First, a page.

Fuel Economy Increase Will Help National Security

posted by Andrew Holland on July 28, 2011 at 11:50 am

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While all of Washington is focused on the debt reduction talks, it does seem that there is some other work actually happening. On Friday, the President is expected to announce a compromise between automakers and environmentalists.

According to the Wall Street Journal, who first reported this on Tuesday night, the President will announce that corporate average fuel economy (CAFE) standards will see a 5% average annual increase in fuel economy for cars and a 3.5% increase for light trucks, staring in 2016 and lasting through 2021. From 2021 until 2025 both would face a 5% annual increase. This builds upon the announcement of a new rule implemented last year that raised fuel economy standards from 2012 through 2016.

The result of this is that by 2025 – not that long when we’re talking about the long lead-time necessary for designing and building cars – the average fuel economy will jump to 54.5 miles per gallon (MPG). That is approximately double what it was in 2010, the model year previous to the current one, of 27.5.

A couple of weeks ago, Kelsey wrote on this blog in favor of a target of 60 MPG by 2025, and ASP board member (and former governor of New Jersey) Christine Todd Whitman signed a letter to President Obama in support of a 60 MPG standard. Although the final compromise comes up slightly short of that, this is still important.

In fact, this is a big deal.

It is very important for American national security and foreign policy that we use less oil. Last year, ASP released a report “Ending Our Dependence on Oil,” which showed how America’s addiction to oil threatens our national security.

It is important that the United States as a whole uses less oil because the sheer volume of oil imports harms American competitiveness and drives down the value of the dollar. The United States sends hundreds of billions of dollars overseas to pay for oil. The United States consumed over $1.45 trillion worth of oil in 2010, of which $680 billion was spent on imports.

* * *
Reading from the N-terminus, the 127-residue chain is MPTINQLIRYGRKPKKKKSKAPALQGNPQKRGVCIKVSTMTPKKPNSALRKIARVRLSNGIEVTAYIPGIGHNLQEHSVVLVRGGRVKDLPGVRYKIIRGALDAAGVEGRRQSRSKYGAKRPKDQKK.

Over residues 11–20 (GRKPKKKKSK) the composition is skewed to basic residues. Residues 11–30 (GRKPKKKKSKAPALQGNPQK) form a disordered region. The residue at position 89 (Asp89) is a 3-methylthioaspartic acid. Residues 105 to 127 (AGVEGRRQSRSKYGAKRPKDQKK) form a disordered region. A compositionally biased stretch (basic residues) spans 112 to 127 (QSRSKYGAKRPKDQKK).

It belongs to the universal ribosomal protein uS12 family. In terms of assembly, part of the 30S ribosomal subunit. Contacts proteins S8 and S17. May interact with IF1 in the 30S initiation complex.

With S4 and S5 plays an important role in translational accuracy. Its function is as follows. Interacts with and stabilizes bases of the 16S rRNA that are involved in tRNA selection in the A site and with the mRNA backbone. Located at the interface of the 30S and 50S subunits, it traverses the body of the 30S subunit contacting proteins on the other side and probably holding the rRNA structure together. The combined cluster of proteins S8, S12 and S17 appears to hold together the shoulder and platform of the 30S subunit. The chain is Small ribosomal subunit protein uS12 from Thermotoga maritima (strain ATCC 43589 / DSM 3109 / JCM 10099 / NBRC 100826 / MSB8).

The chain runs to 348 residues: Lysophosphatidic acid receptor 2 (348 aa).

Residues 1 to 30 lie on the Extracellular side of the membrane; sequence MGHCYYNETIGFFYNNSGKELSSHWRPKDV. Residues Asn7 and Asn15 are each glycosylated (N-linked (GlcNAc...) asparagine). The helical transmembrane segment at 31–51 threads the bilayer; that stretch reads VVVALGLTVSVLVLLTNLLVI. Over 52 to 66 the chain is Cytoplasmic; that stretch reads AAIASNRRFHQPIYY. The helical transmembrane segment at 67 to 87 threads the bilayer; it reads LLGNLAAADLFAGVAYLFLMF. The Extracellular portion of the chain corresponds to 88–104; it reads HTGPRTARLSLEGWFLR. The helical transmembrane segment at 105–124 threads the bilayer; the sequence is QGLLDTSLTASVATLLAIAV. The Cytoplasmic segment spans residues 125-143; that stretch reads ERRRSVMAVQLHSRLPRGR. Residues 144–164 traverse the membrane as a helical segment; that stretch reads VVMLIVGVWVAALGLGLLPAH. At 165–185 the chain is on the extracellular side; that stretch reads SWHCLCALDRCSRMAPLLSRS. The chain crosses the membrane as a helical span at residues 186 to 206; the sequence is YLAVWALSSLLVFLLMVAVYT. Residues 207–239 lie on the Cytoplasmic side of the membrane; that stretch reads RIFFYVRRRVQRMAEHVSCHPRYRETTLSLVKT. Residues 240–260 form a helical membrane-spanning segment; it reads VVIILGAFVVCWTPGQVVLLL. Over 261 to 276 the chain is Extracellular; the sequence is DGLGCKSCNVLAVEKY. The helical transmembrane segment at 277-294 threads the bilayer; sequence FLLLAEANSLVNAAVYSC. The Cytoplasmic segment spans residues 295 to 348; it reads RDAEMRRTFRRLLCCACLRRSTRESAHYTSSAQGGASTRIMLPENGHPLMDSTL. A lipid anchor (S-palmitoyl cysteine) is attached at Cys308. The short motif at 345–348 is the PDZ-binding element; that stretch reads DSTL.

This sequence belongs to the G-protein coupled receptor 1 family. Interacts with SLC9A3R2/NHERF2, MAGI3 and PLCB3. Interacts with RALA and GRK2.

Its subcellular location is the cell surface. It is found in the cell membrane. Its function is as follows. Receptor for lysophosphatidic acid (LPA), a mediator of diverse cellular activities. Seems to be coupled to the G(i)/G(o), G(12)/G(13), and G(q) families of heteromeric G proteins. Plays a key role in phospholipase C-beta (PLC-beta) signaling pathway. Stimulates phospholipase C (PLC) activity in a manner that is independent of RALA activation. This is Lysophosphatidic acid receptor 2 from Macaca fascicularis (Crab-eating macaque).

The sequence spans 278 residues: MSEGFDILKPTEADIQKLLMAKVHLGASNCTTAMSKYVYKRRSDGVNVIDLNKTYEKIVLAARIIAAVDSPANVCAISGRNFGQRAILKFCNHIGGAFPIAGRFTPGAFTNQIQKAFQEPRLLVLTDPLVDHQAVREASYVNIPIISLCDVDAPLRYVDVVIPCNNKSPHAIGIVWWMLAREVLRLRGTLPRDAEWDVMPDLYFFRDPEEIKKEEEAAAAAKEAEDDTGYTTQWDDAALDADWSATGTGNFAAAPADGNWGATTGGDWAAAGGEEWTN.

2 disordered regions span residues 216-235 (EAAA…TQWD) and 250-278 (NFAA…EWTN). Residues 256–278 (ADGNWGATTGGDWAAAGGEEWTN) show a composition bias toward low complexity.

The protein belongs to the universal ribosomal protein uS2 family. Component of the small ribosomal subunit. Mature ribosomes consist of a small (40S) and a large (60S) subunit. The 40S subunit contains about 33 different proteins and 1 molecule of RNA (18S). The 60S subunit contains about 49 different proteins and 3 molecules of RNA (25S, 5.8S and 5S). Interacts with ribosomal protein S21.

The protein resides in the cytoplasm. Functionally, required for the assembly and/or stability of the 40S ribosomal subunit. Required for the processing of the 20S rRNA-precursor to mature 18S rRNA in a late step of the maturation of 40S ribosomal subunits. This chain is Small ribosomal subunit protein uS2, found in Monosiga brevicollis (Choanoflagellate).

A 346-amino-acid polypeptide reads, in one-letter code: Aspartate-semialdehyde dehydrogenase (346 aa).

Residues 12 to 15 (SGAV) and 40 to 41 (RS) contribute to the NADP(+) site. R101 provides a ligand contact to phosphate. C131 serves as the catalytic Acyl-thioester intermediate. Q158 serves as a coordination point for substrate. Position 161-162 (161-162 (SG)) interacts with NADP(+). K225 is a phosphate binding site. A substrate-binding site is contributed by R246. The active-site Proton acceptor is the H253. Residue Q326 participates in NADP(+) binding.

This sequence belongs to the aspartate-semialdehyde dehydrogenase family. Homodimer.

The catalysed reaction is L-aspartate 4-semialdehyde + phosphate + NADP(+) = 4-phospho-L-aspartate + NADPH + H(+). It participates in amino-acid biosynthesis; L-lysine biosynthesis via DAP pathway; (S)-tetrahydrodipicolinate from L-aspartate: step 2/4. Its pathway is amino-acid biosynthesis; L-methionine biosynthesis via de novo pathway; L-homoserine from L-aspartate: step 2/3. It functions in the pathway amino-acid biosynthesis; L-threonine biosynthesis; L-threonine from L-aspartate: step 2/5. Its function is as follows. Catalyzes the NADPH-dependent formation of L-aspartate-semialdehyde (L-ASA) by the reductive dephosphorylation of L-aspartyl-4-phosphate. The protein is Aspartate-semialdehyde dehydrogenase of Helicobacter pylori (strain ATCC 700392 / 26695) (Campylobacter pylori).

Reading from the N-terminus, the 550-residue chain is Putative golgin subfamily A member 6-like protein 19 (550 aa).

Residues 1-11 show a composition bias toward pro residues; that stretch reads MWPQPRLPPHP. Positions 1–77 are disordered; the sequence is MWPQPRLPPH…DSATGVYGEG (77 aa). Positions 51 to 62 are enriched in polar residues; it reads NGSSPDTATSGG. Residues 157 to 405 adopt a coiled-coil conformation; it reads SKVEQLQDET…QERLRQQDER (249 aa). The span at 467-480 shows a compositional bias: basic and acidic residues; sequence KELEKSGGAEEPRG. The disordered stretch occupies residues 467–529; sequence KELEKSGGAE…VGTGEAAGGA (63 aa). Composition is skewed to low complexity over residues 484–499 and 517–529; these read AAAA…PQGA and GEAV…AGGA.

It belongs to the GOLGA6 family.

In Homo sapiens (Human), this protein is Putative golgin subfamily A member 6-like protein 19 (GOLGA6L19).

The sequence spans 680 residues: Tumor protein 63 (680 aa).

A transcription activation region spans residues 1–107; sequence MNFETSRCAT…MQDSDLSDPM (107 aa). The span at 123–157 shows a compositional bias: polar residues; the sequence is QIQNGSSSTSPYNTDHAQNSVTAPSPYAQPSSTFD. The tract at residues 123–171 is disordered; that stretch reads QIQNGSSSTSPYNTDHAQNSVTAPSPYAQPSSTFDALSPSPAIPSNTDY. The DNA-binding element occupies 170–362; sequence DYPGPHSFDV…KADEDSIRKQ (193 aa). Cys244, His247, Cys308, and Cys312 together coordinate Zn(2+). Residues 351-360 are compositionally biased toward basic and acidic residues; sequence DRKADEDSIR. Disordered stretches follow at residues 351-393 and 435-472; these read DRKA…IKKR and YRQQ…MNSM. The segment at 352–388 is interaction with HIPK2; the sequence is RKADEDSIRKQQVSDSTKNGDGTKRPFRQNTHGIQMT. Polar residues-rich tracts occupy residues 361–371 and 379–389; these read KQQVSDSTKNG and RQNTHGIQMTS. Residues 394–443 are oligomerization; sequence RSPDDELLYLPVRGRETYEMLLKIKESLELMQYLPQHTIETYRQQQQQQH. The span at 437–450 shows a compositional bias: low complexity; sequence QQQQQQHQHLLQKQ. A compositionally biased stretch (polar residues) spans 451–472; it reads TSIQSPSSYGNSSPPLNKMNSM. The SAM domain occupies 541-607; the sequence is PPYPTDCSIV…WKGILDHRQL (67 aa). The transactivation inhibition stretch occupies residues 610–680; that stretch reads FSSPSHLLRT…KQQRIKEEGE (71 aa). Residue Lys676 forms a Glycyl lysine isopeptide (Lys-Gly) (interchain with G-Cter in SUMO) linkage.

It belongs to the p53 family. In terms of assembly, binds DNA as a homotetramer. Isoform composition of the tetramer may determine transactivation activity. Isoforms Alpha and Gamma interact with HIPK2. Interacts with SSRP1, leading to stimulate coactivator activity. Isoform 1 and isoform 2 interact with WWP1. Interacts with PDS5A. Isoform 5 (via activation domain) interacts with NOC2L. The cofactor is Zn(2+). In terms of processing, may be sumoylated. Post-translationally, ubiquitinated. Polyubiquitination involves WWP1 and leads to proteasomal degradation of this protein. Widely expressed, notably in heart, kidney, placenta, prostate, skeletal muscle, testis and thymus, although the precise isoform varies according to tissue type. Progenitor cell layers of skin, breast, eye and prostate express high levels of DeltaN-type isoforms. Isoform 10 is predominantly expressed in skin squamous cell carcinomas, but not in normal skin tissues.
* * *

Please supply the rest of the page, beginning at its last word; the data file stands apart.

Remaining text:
Without these imports, the U.S. trade deficit, which was $497 billion in 2010, would not have existed. That capital could be used for investment at home, and the dollar would likely have remained stronger.

Second, it is important for each American consumer that they are less vulnerable to oil price fluctuations. Oil is a volatile commodity. Over the last four years alone, the global price of oil has fluctuated from an average price per barrel of $69 in 2007 to a peak of $147 in July 2008, back down below $35 in January 2009, then back up above $120 per barrel in April 2011. This constant fluctuation harms consumers because it impairs their ability to plan for the long-term by acting as an unplanned tax.

These problems directly impact the security of the United States because every person working on foreign policy knows how vulnerable the American economy and the American consumer are to the rising price of oil. That vulnerability constrains these decision-makers when dealing with oil-producing regimes. There is a good argument to be made (for another blog post) that the United States has acted very differently to Arab countries throughout the Arab Spring, depending on how much oil they produce.

The increases in CAFE standards that the President will announce tomorrow will put the United States on track to reducing its vulnerability to oil-producing regimes. This is an important step that should be applauded.

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